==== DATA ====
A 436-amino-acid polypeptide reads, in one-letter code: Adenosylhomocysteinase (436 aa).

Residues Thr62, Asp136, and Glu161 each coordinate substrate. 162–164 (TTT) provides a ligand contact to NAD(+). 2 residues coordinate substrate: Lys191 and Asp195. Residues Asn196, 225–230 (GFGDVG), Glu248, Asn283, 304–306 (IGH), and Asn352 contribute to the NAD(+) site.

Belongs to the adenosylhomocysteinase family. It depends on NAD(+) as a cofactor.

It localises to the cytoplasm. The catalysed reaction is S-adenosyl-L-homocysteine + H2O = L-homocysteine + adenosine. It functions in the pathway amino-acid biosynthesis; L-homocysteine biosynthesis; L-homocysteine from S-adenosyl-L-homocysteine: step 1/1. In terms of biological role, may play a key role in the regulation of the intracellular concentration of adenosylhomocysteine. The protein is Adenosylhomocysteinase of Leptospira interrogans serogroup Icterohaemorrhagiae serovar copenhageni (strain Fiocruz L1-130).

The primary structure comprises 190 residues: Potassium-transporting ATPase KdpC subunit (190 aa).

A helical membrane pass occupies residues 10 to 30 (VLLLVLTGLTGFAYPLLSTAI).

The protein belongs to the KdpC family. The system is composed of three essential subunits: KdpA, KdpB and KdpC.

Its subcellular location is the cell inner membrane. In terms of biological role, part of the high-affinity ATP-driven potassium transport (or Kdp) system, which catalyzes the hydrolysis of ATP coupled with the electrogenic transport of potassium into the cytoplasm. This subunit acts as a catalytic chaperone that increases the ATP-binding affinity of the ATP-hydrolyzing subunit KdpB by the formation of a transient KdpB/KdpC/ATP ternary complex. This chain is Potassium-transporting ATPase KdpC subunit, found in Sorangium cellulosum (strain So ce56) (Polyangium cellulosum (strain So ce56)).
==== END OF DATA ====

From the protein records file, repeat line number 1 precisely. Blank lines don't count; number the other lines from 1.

A 436-amino-acid polypeptide reads, in one-letter code: Adenosylhomocysteinase (436 aa).